Is kvetching the official Jewish sport?
If so, Amy Fish may have written its handbook.
In I Wanted Fries With That, the Montreal author lays out thoughtful, practical tips for effective complaining — along with roadmaps to civility as we try to make ourselves heard. Even if you think you’ve got a black belt in complaining, Fish’s book may surprise you; complaining productively often means saying more — or less, or different — than we’re inclined.
The Forward caught up with Fish from her office at Montreal’s Concordia University, where she resolves complaints and disputes from students, faculty, and staff as the school’s ombudsman. “I believe complaining is the path to tikkun olam,” she said. ”If you don’t raise your voice, nothing will change.”
Your book kicks off with a story about ordering fries that never came. Why draw on that particular episode for your title?
I was 14 years old. My friend Julie, who’s still my friend, ordered fries. They never came. We were starving. We asked her what happened; she said ‘I ordered fries, but I’m not sure they heard me’. For more than 30 years, we’ve used ‘I’m not sure they heard me’ as an expression and a symbol of using your voice, but not being sure you were heard.
Jews - stereotypically - love to kvetch. Do you think we have an edge when it comes to what you call effective complaining?
I always joke that if the Jews weren’t good complainers, we’d all be in Uganda today. But I’m not sure about the ‘effective’ part. We’re good at complaining at kvetching to each other. We could all use a little help getting results and resolutions to our complaints. Some of us may complain too loudly when we’re not getting what we need. Or it’s the “it’s OK, I’ll eat the burnt toast” school of complaining.
Say I’m a novice complainer who’s petrified to raise my voice. What three takeaways from the book can you share?
First: If you complain, you may be able to change things. If you don’t, nothing will change. You have to try to speak up. Second: If you practice with smaller things, you’ll have your voice so that when it’s really important - asking for a raise, talking serious issues with a family member - you’ll strengthen your muscles. Third: You’re not only standing up for yourself You’re standing up for everyone who’s in line behind you.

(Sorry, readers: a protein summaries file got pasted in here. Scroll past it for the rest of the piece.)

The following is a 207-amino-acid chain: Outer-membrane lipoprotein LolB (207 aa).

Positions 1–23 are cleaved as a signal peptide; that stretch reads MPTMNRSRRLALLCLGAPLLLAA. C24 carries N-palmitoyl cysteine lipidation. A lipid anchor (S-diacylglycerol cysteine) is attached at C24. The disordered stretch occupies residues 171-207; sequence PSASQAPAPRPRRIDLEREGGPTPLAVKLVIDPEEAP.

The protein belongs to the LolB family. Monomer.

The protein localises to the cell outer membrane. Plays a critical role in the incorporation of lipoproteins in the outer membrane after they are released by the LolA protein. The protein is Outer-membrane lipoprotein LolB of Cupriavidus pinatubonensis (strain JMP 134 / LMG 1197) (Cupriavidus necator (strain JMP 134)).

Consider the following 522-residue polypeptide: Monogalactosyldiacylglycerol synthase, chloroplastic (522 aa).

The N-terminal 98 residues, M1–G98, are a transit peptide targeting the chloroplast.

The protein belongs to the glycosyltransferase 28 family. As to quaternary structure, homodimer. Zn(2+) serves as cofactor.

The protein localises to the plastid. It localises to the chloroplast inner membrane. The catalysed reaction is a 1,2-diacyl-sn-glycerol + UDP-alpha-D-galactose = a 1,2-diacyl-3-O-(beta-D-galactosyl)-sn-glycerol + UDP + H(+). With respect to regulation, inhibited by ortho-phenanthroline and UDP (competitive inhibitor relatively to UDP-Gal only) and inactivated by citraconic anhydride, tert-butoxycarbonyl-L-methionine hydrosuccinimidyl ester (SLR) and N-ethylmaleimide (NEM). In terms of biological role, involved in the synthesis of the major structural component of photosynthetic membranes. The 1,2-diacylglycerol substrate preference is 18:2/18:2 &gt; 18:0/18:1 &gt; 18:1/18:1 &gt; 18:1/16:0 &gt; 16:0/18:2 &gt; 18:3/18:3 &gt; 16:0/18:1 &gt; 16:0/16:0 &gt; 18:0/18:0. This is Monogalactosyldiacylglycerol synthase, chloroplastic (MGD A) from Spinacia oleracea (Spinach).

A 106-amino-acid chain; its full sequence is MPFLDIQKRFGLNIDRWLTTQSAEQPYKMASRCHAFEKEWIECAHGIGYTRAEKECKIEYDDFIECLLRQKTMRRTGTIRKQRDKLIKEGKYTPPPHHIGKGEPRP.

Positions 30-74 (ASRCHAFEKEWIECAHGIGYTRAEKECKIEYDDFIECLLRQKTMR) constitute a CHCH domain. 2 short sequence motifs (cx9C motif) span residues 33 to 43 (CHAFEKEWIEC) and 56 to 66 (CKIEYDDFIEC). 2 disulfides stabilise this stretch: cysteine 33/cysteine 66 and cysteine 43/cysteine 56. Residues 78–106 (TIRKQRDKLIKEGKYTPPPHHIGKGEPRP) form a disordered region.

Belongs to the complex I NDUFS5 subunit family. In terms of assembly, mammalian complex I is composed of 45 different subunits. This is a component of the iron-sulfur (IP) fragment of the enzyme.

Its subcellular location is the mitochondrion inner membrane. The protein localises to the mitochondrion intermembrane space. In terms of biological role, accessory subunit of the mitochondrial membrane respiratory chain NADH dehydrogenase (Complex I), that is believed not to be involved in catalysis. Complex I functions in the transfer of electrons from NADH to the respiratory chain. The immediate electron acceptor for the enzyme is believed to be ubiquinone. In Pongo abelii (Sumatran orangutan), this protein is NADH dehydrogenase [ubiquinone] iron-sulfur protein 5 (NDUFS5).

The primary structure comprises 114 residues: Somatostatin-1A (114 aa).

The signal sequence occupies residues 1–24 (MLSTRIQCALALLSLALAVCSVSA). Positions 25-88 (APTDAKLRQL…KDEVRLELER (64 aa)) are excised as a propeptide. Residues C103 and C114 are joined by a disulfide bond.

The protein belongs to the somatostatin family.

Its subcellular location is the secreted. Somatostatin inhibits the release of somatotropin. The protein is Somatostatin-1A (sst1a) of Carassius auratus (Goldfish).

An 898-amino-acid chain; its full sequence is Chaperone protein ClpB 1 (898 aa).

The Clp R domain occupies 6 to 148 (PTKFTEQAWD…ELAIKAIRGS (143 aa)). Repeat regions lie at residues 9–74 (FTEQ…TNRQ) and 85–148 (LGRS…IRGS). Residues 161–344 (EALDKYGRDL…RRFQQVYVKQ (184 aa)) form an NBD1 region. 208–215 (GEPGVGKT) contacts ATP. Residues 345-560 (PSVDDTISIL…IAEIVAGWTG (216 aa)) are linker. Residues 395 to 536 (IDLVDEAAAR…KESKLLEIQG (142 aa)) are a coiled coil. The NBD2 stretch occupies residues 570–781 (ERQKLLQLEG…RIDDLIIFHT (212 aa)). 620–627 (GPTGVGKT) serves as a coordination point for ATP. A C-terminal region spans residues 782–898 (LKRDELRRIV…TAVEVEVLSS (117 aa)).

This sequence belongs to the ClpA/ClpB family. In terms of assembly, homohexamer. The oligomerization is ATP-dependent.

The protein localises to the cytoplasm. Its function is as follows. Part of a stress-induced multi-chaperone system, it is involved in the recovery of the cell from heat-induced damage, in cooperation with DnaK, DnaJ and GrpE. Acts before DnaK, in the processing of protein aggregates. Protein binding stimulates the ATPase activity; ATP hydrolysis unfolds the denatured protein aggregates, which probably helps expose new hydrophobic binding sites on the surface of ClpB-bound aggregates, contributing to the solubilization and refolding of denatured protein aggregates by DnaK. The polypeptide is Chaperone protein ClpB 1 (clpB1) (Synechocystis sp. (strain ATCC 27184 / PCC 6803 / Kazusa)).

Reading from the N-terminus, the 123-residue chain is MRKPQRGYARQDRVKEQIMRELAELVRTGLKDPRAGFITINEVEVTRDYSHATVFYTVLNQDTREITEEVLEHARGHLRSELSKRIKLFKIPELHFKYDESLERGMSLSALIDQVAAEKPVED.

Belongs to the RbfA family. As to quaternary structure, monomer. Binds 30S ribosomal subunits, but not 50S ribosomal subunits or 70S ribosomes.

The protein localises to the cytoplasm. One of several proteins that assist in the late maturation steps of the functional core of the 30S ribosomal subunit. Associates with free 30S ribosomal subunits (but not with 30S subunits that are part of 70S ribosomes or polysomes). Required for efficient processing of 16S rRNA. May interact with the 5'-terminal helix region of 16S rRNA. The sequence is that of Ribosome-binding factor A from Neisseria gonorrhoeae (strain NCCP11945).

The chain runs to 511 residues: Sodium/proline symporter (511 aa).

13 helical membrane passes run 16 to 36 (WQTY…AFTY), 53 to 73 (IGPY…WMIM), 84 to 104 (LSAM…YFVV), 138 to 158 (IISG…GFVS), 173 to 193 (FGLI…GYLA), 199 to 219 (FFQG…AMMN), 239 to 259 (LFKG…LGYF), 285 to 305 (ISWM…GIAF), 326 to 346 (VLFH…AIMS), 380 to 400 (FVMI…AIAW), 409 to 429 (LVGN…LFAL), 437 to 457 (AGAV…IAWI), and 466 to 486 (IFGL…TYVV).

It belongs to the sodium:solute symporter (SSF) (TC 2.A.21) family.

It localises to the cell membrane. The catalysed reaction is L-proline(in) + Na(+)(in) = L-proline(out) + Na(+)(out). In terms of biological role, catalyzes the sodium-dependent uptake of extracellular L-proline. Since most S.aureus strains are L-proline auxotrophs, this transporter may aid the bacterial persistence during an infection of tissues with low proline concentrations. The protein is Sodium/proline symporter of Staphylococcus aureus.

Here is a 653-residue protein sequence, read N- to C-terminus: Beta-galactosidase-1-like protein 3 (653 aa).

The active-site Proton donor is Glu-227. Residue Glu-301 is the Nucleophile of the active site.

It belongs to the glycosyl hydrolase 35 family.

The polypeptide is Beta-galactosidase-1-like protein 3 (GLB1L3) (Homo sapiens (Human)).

Did you grow up in a family of complainers?
My dad [Morris Fish] is a retired Canadian Supreme Court justice who had been a criminal defense attorney. My mother [Judith] taught emotionally disturbed children. Both of them fought for the rights of underdogs. That was our dinner-table conversation - giving people a voice for social and economic reasons, and our responsibility to help.
In your own history of effective complaining and hearing complaints from others, do any episodes stand out?
There is one that really sticks out. A woman spoke up at a talk I gave in a knitting store. The story was that her husband was hospitalized and dying. A doctor came in and said, ‘Hi, my name is Schnittler, and it rhymes with Hitler.’ She had survivors in her family; it was extremely painful, but she never talked about it. She said, ‘For 17 years, I haven’t slept because of this.’
Had she spoken up, it could have been corrected. And she would have unburdened herself. Instead, this guy today might still be walking into hospital rooms as Hitler 2.0. Even if you’re not comfortable confronting someone directly, there are other ways — a receptionist, a suggestion box, a medical association… There are a number of ways to report something like that.
So many people have made social media their venue for complaining, but you contend it’s not that effective. Why?
You have to complain to the right person for a complaint to be effective. There’s an example I use in the book of people who posted tons of pictures of construction debris on their street. But no one ever reached out to the city about it, so nothing happened. We can get caught up in our approvals and personal publicity, and overlook the actual complaint. If email’s not the answer, call. If a call’s not the answer, get a face-to-face meeting. You have to be prepared to pivot.